Kim Cathers Gathers 68 Pounds Of Value Village Clothes For Eco-Fashion Week Collection
I knew I liked this video about Kim Cathers’ 68-pound challenge even before I found out that Cathers is a Project Runway Canada alum. (I also found out that there’s a Project Runway Canada, which makes me like Canada even more.) Cathers chose 68 pounds of clothing from a Value Village thrift store as the raw material for a Spring 2013 runway collection, which she presented earlier this month at Vancouver’s ECO Fashion week. (Photo above, by Ed Ng, of Cathers’ collection is from Super Poser Series.)
Cathers explains that she chose 68 pounds of material because the average North American tosses out 68 pounds of clothing and textiles each year. That’s a lot of Forever 21 shirts, my friends.
Cathers’ video is like a mini-episode of Project Runway. Cathers lives the dream (OK my dream. OK, one of my dreams) of pawing through Value Village castoffs in the wee hours to find hidden treasure. I’m especially struck by her painter’s palette of clothing in her workroom floor. (Photo above of one of Cathers’ looks is from Eco-Fashion Week’s Facebook page.)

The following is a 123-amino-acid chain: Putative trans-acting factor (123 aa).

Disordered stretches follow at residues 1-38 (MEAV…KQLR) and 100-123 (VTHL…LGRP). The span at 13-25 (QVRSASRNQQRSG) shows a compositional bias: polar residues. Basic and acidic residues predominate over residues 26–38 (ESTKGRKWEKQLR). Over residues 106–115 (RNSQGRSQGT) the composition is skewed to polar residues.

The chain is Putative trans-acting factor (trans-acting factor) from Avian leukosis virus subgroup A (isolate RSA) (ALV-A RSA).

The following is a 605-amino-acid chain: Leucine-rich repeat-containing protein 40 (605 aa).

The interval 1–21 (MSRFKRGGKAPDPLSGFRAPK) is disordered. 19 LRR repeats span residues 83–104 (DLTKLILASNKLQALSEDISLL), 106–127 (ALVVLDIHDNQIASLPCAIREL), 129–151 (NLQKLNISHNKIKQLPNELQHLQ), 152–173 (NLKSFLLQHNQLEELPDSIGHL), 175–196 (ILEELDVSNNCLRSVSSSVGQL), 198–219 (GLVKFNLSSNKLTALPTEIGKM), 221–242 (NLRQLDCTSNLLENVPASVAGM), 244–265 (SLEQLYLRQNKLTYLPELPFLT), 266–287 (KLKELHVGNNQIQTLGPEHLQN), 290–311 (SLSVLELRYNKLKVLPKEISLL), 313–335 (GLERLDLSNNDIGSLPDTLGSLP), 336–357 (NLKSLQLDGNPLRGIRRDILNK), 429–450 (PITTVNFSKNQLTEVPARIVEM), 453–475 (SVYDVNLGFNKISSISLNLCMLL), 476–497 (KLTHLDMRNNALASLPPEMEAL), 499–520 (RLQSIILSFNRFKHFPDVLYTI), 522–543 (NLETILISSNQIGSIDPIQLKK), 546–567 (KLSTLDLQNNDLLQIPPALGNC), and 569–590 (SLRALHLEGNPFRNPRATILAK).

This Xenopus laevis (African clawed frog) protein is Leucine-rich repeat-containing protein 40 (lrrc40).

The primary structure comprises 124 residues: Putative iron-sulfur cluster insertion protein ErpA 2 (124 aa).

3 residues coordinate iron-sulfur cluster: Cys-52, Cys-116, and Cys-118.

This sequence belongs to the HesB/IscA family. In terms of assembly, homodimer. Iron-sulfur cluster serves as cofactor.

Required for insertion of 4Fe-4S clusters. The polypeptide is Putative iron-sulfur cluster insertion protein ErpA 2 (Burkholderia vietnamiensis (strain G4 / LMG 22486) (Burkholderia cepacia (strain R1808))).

Part of the pleasure of Project Runway, of course, is seeing what fashion designers create under severe time constraints and with limited materials (not unlike Cathers’ limit of Value Village wares). PR makes me wish I had a designer’s eye. Maybe I should have paid more attention when Nana Sheets tried to teach me to sew. But at least I’m getting pretty good at shopping.
A few months ago I wrote a post about Elizabeth Cline’s Overdressed. Cline sets a scene of her book in a Brooklyn Salvation Army, where floored by the volume of surplus clothing that hasn’t sold on the floor and waits to be sorted, bundled, shipped, and sold overseas. Here in Costa Rica, I’m on the other end of that supply chain. Costa Rica is hardly a third world destination, but there are several Ropa Americana (American Clothing) stores full of U.S. castoffs.
As I’ve confessed to WanderChic readers before, I’m all about shopping opportunities that make me feel virtuous. Fair-trade bracelets? Yes, please. Keeping clothing out of a landfill by buying at Goodwill (or at Ropa Americana)? OK. Does it solve the bigger problems of U.S. overconsumption? Nope. Do I feel a little better about the future of the world when I’m wearing a new-to-me shirt? Sad to say, yes.3 comments